Session Abstract: This panel examines the changes and contests in understanding, conceptualizing and redefining the “mind” and “madness” in India and China from the 1850s to the 1950s. It addresses some of the dilemmas that scholars are facing in studying Asian histories and cultures through English concepts and Western discourses. From the perspectives of medical, literary, and legal history, this panel shows the complexity of cross-cultural encounters by underscoring the tenacity of indigenous knowledge and practices in the consequential products of translingual discourses. This panel argues that the linguistic signs of the “mind” and its discursive “normality” and “abnormality” in Asian cultures have never been passive receptors of the universal givens introduced into Asia via Western psy sciences.
The first paper examines how the “power of mind” emerged as a potent category in colonial India to cure what nationalists regarded as a phase of “national impotency”. With a similar focus but in different colonial contexts, the second paper offers a historical explanation for the emergence of a discourse in modern China on the “sick” “Chinese mind” by situating it in a revolution that called for transforming the citizens through education. The third paper suggests that “madness” was employed by literati as a literary device and an identity maker to cope with disorientation in the transformative late Qing society. The last paper argues that the new law requiring professional certification of “mental illness” adopted in late Qing legal reform was not a result of Westernization but the codification of indigenous legal practice.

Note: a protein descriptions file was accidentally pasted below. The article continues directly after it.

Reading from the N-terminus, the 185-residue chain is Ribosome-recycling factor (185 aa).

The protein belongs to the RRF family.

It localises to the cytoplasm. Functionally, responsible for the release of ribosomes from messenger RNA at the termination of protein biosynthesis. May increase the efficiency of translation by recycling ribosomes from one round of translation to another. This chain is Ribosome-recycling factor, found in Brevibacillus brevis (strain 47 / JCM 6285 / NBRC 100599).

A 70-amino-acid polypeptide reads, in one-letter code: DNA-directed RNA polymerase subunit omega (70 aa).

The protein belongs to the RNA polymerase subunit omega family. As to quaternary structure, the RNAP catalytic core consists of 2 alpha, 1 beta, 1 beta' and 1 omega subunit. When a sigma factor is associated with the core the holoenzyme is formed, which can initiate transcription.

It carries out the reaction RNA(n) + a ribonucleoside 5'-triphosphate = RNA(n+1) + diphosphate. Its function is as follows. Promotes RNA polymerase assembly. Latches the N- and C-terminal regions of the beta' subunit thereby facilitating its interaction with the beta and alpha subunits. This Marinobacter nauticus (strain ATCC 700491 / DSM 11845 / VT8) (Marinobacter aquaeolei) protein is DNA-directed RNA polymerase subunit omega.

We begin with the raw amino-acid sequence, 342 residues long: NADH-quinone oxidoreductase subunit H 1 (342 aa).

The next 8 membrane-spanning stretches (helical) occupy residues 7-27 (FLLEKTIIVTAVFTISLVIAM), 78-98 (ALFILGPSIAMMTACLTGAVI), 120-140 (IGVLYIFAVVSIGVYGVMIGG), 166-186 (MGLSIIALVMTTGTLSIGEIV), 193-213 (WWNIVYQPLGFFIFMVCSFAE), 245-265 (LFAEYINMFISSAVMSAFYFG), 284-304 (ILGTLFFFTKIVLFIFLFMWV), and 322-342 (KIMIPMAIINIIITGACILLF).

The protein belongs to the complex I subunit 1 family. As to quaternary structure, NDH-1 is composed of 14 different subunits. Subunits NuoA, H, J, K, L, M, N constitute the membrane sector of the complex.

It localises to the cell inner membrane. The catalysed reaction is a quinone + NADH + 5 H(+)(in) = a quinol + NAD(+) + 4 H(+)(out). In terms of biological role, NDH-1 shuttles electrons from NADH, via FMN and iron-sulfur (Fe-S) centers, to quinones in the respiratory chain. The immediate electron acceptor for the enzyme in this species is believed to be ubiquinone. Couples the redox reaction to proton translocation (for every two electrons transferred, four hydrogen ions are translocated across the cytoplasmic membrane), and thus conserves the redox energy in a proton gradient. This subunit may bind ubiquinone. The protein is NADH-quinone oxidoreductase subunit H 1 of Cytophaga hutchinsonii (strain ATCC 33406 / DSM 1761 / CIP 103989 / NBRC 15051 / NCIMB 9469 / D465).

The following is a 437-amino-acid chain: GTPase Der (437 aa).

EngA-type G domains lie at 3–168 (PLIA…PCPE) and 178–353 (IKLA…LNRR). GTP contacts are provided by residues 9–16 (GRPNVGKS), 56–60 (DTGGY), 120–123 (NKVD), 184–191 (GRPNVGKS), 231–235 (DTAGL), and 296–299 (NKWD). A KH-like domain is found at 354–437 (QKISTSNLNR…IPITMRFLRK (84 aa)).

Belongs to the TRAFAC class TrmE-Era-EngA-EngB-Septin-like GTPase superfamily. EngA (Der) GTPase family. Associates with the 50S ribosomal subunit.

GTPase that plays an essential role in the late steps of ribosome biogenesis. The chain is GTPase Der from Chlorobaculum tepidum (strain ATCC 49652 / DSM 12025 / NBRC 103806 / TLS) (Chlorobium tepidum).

Paper Presenter: Shilpi Rajpal – Auro University, Surat
Paper Presenter: Jinping Ma – University of Warwick
Paper Presenter: Chang Xu – Washtington University in St. Louis
Paper Presenter: Yujie Pu – University of Illinois, Urbana-Champaign